In the same vein as Game Dev Story and Grand Prix Story, Pocket League Story has you guiding a soccer team from the dirt pile in your backyard to the top of the world. There are lots of numbers and tons of crunching, but most refreshing, every soccer game plays out in front of your eyes. If you thought watching your cars race in Grand Prix Story got me excited, well, you should have seen me when my first 11 versus 11 match played out. Here’s my review of Pocket League Story.
Kairosoft has quickly become my favorite developer on mobile platforms. With the English release of Game Dev Story last year, Kairosoft has placed themselves as the premier simulation creator on iOS and Android. Game Dev Story was followed up by the SimCity-esque Hot Springs Story, and then Android received the exclusive Grand Prix Story a few months back (Pocket Academy, a high school simulation was released exclusively for iPhone and iPad).
Kairosoft has been a very active developer the last few years in Japan, with over 20 releases, including already released sequels to some of their English titles. Their lineup of games ranges from the ordinary to bizarre to simply inspired, with Game Dev Story serving as a catalyst for new markets.
I reviewed Hot Springs Story a few weeks ago, and quite enjoyed both the similarities and differences it had to Game Dev Story. From the games released outside of Japan, there appears to be two types of gameplay: the straight up numbers game like Game Dev Story, and the Hot Springs style layout designer/builder. Grand Prix Story falls under the former, Pocket Academy under the latter. Here's my review of Grand Prix Story for Android, played on an EVO 4G. I hope to have a Pocket Academy review soon.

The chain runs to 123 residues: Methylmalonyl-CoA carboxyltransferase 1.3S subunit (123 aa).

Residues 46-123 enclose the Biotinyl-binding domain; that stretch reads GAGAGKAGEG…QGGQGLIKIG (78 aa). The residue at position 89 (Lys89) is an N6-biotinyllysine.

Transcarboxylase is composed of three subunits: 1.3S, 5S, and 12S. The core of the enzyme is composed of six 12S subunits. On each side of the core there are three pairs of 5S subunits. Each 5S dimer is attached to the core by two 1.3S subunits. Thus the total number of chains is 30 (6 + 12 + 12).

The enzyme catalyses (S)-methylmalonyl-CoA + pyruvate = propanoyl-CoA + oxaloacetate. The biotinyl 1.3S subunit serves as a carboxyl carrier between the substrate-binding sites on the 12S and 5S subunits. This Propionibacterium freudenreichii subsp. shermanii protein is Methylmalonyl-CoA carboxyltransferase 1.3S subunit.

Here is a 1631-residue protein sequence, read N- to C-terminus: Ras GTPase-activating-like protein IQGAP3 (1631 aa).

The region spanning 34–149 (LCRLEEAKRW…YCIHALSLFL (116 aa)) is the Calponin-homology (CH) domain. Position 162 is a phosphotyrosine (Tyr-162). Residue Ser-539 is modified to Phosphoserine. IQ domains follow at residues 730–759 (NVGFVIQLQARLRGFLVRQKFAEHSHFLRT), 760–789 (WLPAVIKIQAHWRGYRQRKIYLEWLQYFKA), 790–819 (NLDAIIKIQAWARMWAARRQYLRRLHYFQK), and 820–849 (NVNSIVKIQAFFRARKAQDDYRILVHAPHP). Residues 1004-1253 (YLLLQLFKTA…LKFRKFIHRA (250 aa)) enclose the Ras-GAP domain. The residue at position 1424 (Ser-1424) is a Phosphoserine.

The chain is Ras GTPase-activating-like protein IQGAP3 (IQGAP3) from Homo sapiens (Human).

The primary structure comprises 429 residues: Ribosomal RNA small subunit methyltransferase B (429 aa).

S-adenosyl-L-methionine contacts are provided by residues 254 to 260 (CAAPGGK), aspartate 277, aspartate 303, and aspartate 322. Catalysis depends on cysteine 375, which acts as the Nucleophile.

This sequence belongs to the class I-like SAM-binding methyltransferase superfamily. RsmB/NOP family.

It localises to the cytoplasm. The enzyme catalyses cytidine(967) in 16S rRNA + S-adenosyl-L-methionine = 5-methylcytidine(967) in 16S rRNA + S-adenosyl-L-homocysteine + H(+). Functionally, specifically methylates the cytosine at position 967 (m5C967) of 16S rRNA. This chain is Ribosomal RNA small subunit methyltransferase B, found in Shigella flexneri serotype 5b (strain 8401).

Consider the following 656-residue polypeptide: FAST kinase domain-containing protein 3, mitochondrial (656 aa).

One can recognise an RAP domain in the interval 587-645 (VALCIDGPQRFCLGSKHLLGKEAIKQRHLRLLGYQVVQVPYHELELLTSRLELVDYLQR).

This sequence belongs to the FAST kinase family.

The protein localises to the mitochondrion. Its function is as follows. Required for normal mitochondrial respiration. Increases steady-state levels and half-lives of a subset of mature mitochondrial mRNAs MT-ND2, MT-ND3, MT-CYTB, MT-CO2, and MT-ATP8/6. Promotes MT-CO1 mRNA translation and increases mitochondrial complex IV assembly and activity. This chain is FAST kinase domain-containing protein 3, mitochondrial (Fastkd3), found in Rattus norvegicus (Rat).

Game Dev Story was kind of a perfect storm video game for me. It combined my love for deep simulations with game development and threw in some lovely pixel art to top it all off. Hot Springs Story is Game Dev’s successor, and while I have been in hot springs in Japan, I had little interest in managing one. But since this is Kairosoft and knowing how much I enjoyed developing games within a game, I had to jump at it.
While I originally played Game Dev Story on an iPod Touch, I played Hot Springs Story on an Android EVO 4G. It has a much larger and better looking screen, which is great because Hot Springs Story does a much grander job taking advantage of all the screen real estate available.
Let’s get into my review of Hot Springs Story, developed by Kairosoft for Android and iOS.
I’ve played a few iOS games this year, mostly just picked stuff up from word of mouth or something a friend developed. I started hearing about this little simulation title called Game Dev Story, and after reading up on the premise and reading about some crazy sounding experiences on Twitter, I had to check it out.
In a way, it’s basically in the genre of games my wife loves on her iPod Touch: the simple yet addictive management simulator. She loves Sally’s Spa and Diner Dash (and I’ll admit, I tried them both out and while I could easily recognize why someone would like them, they quickly became stale), and on the surface, Game Dev Story isn’t much different.
But it is different, and that’s why I’m bothering to write about it. Warning: Game Dev Story is extremely addictive, deep, and funny. Read on for my review.